Lesson Learned From Recent FTC Settlement: Be Cautious With Compliance "Seals"

February 19, 2021
Hinshaw Privacy & Cyber Bytes

"HIPAA Compliance" seals are not a reliable indicator that a company's website employs reasonable measure to secure personal medical information. That is one lesson from a recently finalized settlement between the Federal Trade Commission (FTC) and SkyMed International, Inc., a Nevada-based travel emergency service provider.

In its 2020 complaint, the FTC alleged that SkyMed failed to take reasonable measures to secure the personal information it collected from consumers who had signed up for its emergency travel membership plan. Consumers were required to provide personal health information, including a list of prescribed medications, medical conditions, and hospitalizations within the past six months. SkyMed's terms and conditions warned consumers that "failure to provide accurate information may be a felony in your area."

The FTC alleged that, as a result of SkyMed's failure to take reasonable measures to secure this personal information, the company left a cloud database containing 130,000 membership records unsecured. The unsecured database was exposed by a security researcher and could be located and accessed by anyone. The database stored, in plain text, customers' personal information including names, birthdates, home addresses, health information, and membership account numbers. The FTC also alleged that SkyMed failed to: (1) assess risks to such data by performing penetration testing and other measures, and (2) monitor its network for unauthorized access.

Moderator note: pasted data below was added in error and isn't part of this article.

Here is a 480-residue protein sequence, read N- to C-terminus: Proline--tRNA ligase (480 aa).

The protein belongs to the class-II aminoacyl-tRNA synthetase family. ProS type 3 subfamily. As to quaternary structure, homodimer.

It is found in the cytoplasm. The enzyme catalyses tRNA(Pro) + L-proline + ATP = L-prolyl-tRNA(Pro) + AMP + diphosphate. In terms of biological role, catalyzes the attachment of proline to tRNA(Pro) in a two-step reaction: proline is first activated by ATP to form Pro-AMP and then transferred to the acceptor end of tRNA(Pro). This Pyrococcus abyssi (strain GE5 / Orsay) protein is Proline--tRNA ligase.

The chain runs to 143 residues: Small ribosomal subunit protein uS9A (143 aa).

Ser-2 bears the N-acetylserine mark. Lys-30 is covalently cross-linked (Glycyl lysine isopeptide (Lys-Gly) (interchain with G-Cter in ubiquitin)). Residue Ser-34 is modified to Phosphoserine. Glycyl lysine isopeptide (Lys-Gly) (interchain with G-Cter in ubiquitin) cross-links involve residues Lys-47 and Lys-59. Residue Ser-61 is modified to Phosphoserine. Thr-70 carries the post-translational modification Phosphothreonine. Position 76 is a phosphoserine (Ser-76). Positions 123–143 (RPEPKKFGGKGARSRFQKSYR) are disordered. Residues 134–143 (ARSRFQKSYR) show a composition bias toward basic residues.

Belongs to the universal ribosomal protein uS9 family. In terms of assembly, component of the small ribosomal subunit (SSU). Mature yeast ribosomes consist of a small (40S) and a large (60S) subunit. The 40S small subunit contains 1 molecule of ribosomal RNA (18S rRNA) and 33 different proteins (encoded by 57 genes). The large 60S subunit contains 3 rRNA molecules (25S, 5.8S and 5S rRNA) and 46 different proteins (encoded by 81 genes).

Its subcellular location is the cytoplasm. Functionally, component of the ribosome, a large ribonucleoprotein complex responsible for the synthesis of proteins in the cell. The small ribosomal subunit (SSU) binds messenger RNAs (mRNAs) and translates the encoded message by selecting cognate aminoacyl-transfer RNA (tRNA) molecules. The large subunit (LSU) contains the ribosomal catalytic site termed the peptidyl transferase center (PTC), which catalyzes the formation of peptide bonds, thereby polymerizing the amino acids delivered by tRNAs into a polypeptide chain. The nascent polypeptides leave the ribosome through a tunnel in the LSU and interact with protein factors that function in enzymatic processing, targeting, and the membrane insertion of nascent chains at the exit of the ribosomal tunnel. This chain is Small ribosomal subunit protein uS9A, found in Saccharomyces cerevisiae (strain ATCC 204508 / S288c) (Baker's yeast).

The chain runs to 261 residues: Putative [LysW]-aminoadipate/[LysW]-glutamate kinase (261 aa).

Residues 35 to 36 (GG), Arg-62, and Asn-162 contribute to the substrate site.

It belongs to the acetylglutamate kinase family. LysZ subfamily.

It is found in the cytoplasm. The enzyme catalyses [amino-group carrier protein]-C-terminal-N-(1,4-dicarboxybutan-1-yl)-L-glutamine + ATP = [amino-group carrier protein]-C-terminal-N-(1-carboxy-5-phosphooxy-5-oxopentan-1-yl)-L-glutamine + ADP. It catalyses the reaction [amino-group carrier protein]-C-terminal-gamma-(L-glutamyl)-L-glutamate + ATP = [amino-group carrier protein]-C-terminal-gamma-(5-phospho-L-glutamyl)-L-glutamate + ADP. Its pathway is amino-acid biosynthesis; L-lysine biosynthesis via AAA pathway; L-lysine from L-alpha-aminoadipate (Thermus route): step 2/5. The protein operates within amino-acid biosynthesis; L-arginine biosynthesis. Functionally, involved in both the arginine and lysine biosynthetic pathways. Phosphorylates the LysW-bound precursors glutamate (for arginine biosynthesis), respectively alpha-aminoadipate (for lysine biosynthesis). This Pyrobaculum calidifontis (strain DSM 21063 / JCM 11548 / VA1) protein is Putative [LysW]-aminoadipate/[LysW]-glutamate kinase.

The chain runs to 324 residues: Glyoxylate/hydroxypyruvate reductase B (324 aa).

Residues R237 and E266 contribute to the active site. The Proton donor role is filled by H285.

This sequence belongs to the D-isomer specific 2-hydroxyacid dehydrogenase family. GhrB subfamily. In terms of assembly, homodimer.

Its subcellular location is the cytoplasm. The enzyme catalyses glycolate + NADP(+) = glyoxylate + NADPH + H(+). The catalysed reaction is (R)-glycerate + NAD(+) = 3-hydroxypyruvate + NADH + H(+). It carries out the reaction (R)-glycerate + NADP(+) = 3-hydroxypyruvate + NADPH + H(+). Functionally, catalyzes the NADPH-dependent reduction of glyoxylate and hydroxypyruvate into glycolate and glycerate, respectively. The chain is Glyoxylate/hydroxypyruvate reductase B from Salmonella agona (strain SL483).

According to the complaint, SkyMed deceived consumers by displaying a "HIPAA Compliance" seal on every page of its website, giving the false impression that its privacy policies had been reviewed by an unspecified authority and met the security and privacy requirements of the Health Insurance Portability and Accountability Act (HIPAA). The FTC alleged that no government agency or other third party had reviewed SkyMed's information practices for HIPAA compliance.

The settlement prohibits SkyMed from misrepresenting how it secures personal data, the circumstances of and response to a data breach, and whether the company has been endorsed by or participates in any government-sponsored privacy or security program. It also requires SkyMed to send a notice to affected consumers detailing the information exposed by the data breach. The company must implement a comprehensive information security program and obtain biennial assessments of it by a third party. Additionally, a senior corporate manager for SkyMed must provide the FTC with annual certifications that the company has established, implemented, and maintained this comprehensive information security program, and that any instances of non-compliance or data breaches have been reported.